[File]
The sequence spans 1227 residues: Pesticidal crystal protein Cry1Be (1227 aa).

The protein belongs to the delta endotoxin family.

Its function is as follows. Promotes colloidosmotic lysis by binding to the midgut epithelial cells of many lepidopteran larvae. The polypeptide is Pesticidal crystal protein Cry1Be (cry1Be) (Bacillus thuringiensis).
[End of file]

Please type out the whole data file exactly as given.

The sequence spans 1227 residues: Pesticidal crystal protein Cry1Be (1227 aa).

The protein belongs to the delta endotoxin family.

Its function is as follows. Promotes colloidosmotic lysis by binding to the midgut epithelial cells of many lepidopteran larvae. The polypeptide is Pesticidal crystal protein Cry1Be (cry1Be) (Bacillus thuringiensis).